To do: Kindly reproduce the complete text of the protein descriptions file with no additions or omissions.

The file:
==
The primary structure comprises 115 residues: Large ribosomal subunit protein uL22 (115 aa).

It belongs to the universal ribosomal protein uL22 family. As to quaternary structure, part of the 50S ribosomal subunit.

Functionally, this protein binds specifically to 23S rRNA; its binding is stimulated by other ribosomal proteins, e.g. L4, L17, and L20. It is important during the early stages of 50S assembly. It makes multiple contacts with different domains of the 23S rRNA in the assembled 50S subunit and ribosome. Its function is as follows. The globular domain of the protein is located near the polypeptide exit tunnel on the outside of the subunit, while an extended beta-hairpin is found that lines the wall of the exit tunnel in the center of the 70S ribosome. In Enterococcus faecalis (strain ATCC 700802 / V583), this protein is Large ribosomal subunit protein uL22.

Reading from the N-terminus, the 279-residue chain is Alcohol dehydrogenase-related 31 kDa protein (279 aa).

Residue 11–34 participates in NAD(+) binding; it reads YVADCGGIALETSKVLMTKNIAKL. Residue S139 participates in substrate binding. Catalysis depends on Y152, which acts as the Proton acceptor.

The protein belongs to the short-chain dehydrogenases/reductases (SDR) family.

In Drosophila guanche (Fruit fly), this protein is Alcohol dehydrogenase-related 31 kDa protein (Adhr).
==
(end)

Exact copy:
The primary structure comprises 115 residues: Large ribosomal subunit protein uL22 (115 aa).

It belongs to the universal ribosomal protein uL22 family. As to quaternary structure, part of the 50S ribosomal subunit.

Functionally, this protein binds specifically to 23S rRNA; its binding is stimulated by other ribosomal proteins, e.g. L4, L17, and L20. It is important during the early stages of 50S assembly. It makes multiple contacts with different domains of the 23S rRNA in the assembled 50S subunit and ribosome. Its function is as follows. The globular domain of the protein is located near the polypeptide exit tunnel on the outside of the subunit, while an extended beta-hairpin is found that lines the wall of the exit tunnel in the center of the 70S ribosome. In Enterococcus faecalis (strain ATCC 700802 / V583), this protein is Large ribosomal subunit protein uL22.

Reading from the N-terminus, the 279-residue chain is Alcohol dehydrogenase-related 31 kDa protein (279 aa).

Residue 11–34 participates in NAD(+) binding; it reads YVADCGGIALETSKVLMTKNIAKL. Residue S139 participates in substrate binding. Catalysis depends on Y152, which acts as the Proton acceptor.

The protein belongs to the short-chain dehydrogenases/reductases (SDR) family.

In Drosophila guanche (Fruit fly), this protein is Alcohol dehydrogenase-related 31 kDa protein (Adhr).